I like creative titles but I probably should have just called this: I went to Children’s Book World tonight for an author panel/signing.
First, I’ve been to CBW in Haverford twice but the last time was years ago, for a signing with Laurie Halse Anderson and David Levithan. I don’t actually remember being inside for any part of that. It was a nice day and must have been in late November or early December because I went with my then-to-be-roommate. I forgot there’s no actual SEATING there. I planned on getting there early (I have a lateness phobia) and just popping a squat and reading. It was significantly more awkward when I was the only one there, sitting on the steps of the little stage reading, and listening to the authors in the ittybitty hallway behind me. I did not anticipate how awkward I would feel.
Once I got over that, everything went much smoother. The authors in attendance were (and I’m doing them from left to right in the photo below) April Linder (author of Jane and Catherine), Tiffany Schmidt (author of Send Me a Sign), Victoria Schwab (author of The Near Witch, The Archived, and the forthcoming adult novel Viscious), KM Walton (author of Cracked and Empty) and Jonathan Maberry (who has written too many books for me to list here but he’s won the Bram Stoker award a couple of times, writes for Marvel, and has the YA zombie post apocalyptic worlds that start with Rot and Ruin)
The Q&A opened up by the authors all asking each other questions out of a fish bowl. Sounded like they picked the questions earlier, questions they’d like to ask fellow authors. So questions like “Why do you write?” and “Do you have any strange writing habits?” and “Do you listen to music while you write?”
I loved these questions. First, because I felt less strange (playlists? Per character? Yes please!). And because Victoria gave a brilliant answer for “Why do you write?”. She said, and I’m probably paraphrasing a TAD because I didn’t record this, “Because it’s what I do even when I do other things. I was always scribbling in the margins of my notebooks in school. I made up stories in my head and I lived there because it was better than my real world. I write because it makes me feel whole. It’s when I’m my happiest.”
Yes. That. Talking about books, reading books, and writing books makes me feel most whole. There’s a void in me that I tried to starve away, and I tried to fill, and I tried to destroy, and it remains, unless I am talking about books/writing books/thinking about books. I walk into libraries and bookstores and take a deep breath, because it feels like coming home.
I asked a question about carrying heavy characters (not ONE of these authors wrote a fluffy book. They basically hit you over the feels, and I’ve only read one and a quarter of their books (I read Empty by KM Walton and am 1/4 of my way through The Archived)). Jonathan talked about how writing for him was cathartic because he got to look at different view points.
And then he said my favorite line for the evening, just a nose ahead of Victoria’s “Writing makes me feel whole”. “Habitual thinking is the enemy of the creative mind.”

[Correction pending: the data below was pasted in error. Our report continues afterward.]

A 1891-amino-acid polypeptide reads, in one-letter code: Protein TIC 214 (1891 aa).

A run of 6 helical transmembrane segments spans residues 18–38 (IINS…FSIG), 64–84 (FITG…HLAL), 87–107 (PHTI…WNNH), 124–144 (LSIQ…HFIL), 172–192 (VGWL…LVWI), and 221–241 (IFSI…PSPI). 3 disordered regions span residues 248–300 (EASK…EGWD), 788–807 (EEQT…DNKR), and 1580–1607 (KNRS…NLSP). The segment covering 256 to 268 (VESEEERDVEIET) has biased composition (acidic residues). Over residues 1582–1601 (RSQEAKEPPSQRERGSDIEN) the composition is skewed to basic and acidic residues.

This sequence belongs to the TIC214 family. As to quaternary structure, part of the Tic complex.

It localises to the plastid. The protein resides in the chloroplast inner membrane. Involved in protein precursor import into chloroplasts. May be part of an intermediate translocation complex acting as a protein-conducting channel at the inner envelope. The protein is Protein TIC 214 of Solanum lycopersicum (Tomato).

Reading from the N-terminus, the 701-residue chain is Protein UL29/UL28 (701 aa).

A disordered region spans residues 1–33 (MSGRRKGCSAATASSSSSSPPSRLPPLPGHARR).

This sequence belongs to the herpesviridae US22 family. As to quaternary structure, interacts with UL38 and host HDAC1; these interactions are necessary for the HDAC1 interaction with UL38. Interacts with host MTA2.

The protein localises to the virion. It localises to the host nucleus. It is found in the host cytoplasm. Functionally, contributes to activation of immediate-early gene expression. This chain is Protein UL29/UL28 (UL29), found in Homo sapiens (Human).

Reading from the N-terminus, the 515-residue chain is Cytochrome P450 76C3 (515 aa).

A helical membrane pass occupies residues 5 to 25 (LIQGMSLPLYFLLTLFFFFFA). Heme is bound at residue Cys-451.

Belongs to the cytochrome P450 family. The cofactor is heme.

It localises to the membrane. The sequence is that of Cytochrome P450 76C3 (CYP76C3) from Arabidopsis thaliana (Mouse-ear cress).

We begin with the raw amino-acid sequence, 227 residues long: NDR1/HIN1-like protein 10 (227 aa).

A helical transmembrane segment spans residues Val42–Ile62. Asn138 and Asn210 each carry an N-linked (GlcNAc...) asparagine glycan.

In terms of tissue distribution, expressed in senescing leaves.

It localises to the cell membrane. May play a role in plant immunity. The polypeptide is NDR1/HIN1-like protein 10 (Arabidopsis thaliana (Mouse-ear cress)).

THIS! Can I flail on the internet? Is that allowed? I AM FLAILING. That struck such a chord with me because I think habitual thinking is probably my greatest personal thought. Part of it is pathological but I think I can lean on that as a crutch sometimes. And it probably DOES stifle my writing. And probably the rest of my life.
I want to get this taped to the top of my laptop. I want this tattoed on the inside of my left arm. I am writing this on my mirror, the only mirror I allow myself every day, and I am probably going to start chanting it as a mantra to myself (can a mantra about habitual thinking because habitual? What then?).
So I’m challenging myself to think from my “villians'” standpoints this week while I’m writing. I’m challenging myself to see all of the ways they became this way. And I’m challenging myself to not tell myself “no” or “bad” when it comes to my creative work. Just one week. Monday through Friday. Just to see what happens, what changes, if anything feels different.
Overall, everyone was really kind. Victoria’s particularly funny and charismatic and warms up the whole room (and a Neil Gaiman fan so obviously she has to be okay). Jonathan is wise, and smart, and kind (and he met Ray Bradbury! I wanted to talk to him about Something Wicked This Way Comes but resisted). Tiffany’s book sounds way up my alley but I might need to hold off until I am less sad overall. I’ve LIVED April’s Jane’s job, so I definitely need to pick that up. And I already knew KM’s books (and love them and rec them).
I had to book it out of the signing to go to the Philly shelter and pick up a feral cat who was neutered so I could return him to his colony (his name is Lionel and he is very happy to be back outside away from us irritating humans who stole his balls). I wish I could have hung out afterwards but you know. Duty called. Feral cats need to go back outside and I like to do it at night where people don’t scream at me from windows and call the cops on me (this happened).
To leave off this entry, please admire the beauty of tight, powerful dialogue with NO MARKERS. *flails again*